I research how identity and domestic politics shape international intervention using a mix of computational, experimental, econometric, and field methods. My first book, Local Peace, International Builders: How the UN Builds Peace from the Bottom Up, examines the conditions under which international actors successfully bring order, peace, and stability to fragile settings. My second book, Patrolling the Commons: Peacekeeping and Conflict in a Climate Changed-World, explains what peacekeepers can do to mitigate climate change-induced social conflict in weakly institutionalized settings.
My research looks at how domestic political considerations shape the conduct of international interventions in fragile settings. I also conduct research on how foreign policy shapes public opinion in democracies, specifically as related to intervention in civil wars abroad.
Below are some of my latest projects. For a complete listing, please visit my research page.
How Do Religious Appeals Shape Intergroup Tolerance and Radicalization? Evidence from Burkina Faso
With Allison Grossman and Niloufer Siddiqui, 2022.
In this paper, we consider whether pro-peace religious messaging can promote social cohesion among school-age respondents in Burkina Faso.
Unintended Consequences: Reconsidering the Effects of UN Peacekeeping on State-sponsored Violence
With Danielle N. Villa, 2022. International Peacekeeping. 29 (4): pp. 551-623. Part of Forum on the United Nations at 75.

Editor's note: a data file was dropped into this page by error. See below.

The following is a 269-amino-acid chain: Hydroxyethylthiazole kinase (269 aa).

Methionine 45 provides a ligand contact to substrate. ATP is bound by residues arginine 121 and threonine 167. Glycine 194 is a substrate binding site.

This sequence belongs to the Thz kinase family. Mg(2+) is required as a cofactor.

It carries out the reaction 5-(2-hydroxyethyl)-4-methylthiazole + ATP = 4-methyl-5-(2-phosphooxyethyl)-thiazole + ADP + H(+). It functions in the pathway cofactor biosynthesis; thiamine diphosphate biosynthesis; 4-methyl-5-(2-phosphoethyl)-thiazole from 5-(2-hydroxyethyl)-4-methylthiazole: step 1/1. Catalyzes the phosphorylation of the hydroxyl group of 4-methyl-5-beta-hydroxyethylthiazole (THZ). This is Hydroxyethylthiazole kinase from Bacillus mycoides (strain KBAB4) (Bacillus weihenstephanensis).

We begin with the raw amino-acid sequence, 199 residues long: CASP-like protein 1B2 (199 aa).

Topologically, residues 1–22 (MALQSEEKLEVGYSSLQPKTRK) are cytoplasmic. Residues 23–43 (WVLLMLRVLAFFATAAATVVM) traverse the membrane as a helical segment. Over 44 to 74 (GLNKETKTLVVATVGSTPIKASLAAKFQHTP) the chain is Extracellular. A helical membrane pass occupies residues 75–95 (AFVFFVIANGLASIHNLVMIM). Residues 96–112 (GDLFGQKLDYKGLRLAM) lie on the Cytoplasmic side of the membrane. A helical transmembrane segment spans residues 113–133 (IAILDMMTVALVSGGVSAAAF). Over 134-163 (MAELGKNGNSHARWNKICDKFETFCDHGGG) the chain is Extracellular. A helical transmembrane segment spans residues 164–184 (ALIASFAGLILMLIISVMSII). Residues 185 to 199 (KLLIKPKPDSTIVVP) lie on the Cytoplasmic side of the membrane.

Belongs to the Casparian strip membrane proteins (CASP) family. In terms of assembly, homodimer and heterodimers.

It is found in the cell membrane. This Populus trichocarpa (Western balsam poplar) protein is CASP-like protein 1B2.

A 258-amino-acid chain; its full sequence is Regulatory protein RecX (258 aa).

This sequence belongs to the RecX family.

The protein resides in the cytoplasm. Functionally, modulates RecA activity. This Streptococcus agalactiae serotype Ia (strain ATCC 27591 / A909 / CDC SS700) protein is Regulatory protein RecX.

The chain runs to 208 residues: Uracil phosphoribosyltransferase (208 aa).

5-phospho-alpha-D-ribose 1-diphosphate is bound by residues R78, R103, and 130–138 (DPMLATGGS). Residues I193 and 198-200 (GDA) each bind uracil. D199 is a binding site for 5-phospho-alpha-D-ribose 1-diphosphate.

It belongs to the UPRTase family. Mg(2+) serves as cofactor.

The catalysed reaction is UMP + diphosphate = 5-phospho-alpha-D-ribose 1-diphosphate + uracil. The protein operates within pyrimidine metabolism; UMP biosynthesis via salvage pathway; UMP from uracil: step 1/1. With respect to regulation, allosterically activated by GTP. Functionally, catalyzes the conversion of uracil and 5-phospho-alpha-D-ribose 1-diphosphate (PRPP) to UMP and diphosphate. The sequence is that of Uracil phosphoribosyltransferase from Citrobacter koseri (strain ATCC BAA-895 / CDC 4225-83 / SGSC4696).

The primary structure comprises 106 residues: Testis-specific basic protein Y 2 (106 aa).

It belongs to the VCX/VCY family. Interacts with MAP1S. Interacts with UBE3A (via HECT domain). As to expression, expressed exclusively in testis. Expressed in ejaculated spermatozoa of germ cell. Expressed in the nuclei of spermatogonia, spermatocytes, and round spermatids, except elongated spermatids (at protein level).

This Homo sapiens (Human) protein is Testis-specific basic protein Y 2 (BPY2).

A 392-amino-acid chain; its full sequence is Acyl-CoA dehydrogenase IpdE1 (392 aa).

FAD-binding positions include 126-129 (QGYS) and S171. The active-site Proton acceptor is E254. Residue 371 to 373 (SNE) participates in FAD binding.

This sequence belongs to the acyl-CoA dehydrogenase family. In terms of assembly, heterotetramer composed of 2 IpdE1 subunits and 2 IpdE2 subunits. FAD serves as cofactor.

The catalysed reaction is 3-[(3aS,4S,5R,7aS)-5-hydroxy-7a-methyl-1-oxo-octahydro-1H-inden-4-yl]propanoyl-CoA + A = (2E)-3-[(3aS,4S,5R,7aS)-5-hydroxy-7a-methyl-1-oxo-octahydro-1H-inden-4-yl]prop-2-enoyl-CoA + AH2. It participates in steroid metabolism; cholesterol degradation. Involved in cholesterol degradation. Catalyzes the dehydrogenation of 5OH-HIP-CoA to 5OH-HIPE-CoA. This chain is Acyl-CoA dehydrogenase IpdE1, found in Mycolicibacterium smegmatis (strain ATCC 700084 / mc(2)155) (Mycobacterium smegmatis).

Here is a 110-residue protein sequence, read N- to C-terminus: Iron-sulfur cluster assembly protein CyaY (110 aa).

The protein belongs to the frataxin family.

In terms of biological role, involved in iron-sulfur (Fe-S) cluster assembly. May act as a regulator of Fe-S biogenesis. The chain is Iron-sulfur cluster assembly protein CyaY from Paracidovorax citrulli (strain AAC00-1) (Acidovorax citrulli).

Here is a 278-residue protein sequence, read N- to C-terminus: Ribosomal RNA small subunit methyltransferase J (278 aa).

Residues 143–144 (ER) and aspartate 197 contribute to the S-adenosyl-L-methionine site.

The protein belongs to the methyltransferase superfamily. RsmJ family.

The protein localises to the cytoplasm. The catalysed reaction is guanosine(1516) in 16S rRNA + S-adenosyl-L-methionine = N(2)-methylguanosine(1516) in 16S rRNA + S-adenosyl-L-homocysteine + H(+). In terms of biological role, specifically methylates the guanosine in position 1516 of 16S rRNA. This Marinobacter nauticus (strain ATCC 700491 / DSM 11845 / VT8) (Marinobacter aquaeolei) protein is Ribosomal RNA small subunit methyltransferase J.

This paper challenges theoretical and empirical arguments about peacebuilding effectiveness that put the state at the center of United Nations peace operations.
Peacekeeping and the Enforcement of Intergroup Cooperation: Evidence from Mali
Journal of Politics, 84(1): 194-208.
Demonstrates that the presence of peacekeepers makes individuals more optimistic about the risks of engagement and the likelihood that members of out-groups will reciprocate cooperation.
Why Share? An Analysis of the Causes of Power-Sharing after Conflict
Journal of Peace Research, 58(2): 248-262.
This article argues that elites create power-sharing institutions when the most significant threat to their political power comes from an outside group as opposed to from within their own group.
I am writing two books examining the process of building peace in a rapidly changing world.
Local Peace, International Builders: How the UN Builds Peace from the Bottom Up
Explains the conditions under which UN peacekeeping operations promote peaceful interactions between civilian communities in fragile settings.
Patrolling the Commons: Peacekeeping and Conflict in a Climate-Changed World (with Patrick Hunnicutt)
Offers a new analytical framework, novel data from multiple fragile settings, and a multi-method research design to investigate the role of UN peacekeeping operations, an oft-proposed tool for mitigate climate-driven conflict.
I direct the Data-driven Analysis of Peace Project (DAPP), a lab that brings together researchers conducting work various topics related to international security, conflict processes, and peacebuilding.